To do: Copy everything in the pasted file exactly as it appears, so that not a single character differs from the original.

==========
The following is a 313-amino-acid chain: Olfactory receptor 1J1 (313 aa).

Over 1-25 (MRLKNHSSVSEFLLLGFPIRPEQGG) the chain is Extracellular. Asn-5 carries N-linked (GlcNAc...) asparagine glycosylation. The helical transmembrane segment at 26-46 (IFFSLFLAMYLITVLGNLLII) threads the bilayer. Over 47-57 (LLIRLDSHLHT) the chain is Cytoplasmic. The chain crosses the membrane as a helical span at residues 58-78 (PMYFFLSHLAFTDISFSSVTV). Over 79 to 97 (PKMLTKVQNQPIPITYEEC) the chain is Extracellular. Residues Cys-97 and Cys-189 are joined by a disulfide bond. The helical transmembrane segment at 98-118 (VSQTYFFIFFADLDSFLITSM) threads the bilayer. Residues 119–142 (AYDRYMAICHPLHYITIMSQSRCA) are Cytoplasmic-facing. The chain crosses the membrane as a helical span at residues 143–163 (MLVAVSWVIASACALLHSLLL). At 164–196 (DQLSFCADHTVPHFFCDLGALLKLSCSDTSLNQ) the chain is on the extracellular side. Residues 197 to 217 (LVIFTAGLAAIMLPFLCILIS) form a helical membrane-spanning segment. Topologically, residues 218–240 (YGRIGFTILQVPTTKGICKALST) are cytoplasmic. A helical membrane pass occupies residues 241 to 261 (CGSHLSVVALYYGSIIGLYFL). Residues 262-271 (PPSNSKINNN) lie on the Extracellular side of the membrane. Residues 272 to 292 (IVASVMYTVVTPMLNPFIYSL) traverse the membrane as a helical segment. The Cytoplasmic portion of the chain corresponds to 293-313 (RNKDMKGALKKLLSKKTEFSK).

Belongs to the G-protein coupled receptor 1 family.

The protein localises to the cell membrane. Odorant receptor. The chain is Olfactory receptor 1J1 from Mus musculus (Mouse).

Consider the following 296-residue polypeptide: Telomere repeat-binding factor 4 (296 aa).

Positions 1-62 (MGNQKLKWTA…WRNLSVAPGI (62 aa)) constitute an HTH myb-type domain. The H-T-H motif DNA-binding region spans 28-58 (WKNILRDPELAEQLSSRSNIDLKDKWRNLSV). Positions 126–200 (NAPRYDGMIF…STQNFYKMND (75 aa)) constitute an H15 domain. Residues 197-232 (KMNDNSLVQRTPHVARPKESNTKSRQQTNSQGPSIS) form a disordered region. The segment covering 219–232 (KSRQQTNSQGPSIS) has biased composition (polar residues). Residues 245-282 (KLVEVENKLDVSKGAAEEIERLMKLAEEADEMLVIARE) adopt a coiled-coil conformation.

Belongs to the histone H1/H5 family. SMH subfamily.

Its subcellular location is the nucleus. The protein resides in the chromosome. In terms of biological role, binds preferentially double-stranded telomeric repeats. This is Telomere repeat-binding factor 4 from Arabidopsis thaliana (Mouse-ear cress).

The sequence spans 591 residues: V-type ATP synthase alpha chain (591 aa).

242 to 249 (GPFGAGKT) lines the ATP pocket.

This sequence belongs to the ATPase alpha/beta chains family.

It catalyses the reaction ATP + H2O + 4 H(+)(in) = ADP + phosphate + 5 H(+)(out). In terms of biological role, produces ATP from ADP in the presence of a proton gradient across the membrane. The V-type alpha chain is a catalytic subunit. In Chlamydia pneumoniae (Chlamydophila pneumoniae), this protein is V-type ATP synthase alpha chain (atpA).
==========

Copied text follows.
The following is a 313-amino-acid chain: Olfactory receptor 1J1 (313 aa).

Over 1-25 (MRLKNHSSVSEFLLLGFPIRPEQGG) the chain is Extracellular. Asn-5 carries N-linked (GlcNAc...) asparagine glycosylation. The helical transmembrane segment at 26-46 (IFFSLFLAMYLITVLGNLLII) threads the bilayer. Over 47-57 (LLIRLDSHLHT) the chain is Cytoplasmic. The chain crosses the membrane as a helical span at residues 58-78 (PMYFFLSHLAFTDISFSSVTV). Over 79 to 97 (PKMLTKVQNQPIPITYEEC) the chain is Extracellular. Residues Cys-97 and Cys-189 are joined by a disulfide bond. The helical transmembrane segment at 98-118 (VSQTYFFIFFADLDSFLITSM) threads the bilayer. Residues 119–142 (AYDRYMAICHPLHYITIMSQSRCA) are Cytoplasmic-facing. The chain crosses the membrane as a helical span at residues 143–163 (MLVAVSWVIASACALLHSLLL). At 164–196 (DQLSFCADHTVPHFFCDLGALLKLSCSDTSLNQ) the chain is on the extracellular side. Residues 197 to 217 (LVIFTAGLAAIMLPFLCILIS) form a helical membrane-spanning segment. Topologically, residues 218–240 (YGRIGFTILQVPTTKGICKALST) are cytoplasmic. A helical membrane pass occupies residues 241 to 261 (CGSHLSVVALYYGSIIGLYFL). Residues 262-271 (PPSNSKINNN) lie on the Extracellular side of the membrane. Residues 272 to 292 (IVASVMYTVVTPMLNPFIYSL) traverse the membrane as a helical segment. The Cytoplasmic portion of the chain corresponds to 293-313 (RNKDMKGALKKLLSKKTEFSK).

Belongs to the G-protein coupled receptor 1 family.

The protein localises to the cell membrane. Odorant receptor. The chain is Olfactory receptor 1J1 from Mus musculus (Mouse).

Consider the following 296-residue polypeptide: Telomere repeat-binding factor 4 (296 aa).

Positions 1-62 (MGNQKLKWTA…WRNLSVAPGI (62 aa)) constitute an HTH myb-type domain. The H-T-H motif DNA-binding region spans 28-58 (WKNILRDPELAEQLSSRSNIDLKDKWRNLSV). Positions 126–200 (NAPRYDGMIF…STQNFYKMND (75 aa)) constitute an H15 domain. Residues 197-232 (KMNDNSLVQRTPHVARPKESNTKSRQQTNSQGPSIS) form a disordered region. The segment covering 219–232 (KSRQQTNSQGPSIS) has biased composition (polar residues). Residues 245-282 (KLVEVENKLDVSKGAAEEIERLMKLAEEADEMLVIARE) adopt a coiled-coil conformation.

Belongs to the histone H1/H5 family. SMH subfamily.

Its subcellular location is the nucleus. The protein resides in the chromosome. In terms of biological role, binds preferentially double-stranded telomeric repeats. This is Telomere repeat-binding factor 4 from Arabidopsis thaliana (Mouse-ear cress).

The sequence spans 591 residues: V-type ATP synthase alpha chain (591 aa).

242 to 249 (GPFGAGKT) lines the ATP pocket.

This sequence belongs to the ATPase alpha/beta chains family.

It catalyses the reaction ATP + H2O + 4 H(+)(in) = ADP + phosphate + 5 H(+)(out). In terms of biological role, produces ATP from ADP in the presence of a proton gradient across the membrane. The V-type alpha chain is a catalytic subunit. In Chlamydia pneumoniae (Chlamydophila pneumoniae), this protein is V-type ATP synthase alpha chain (atpA).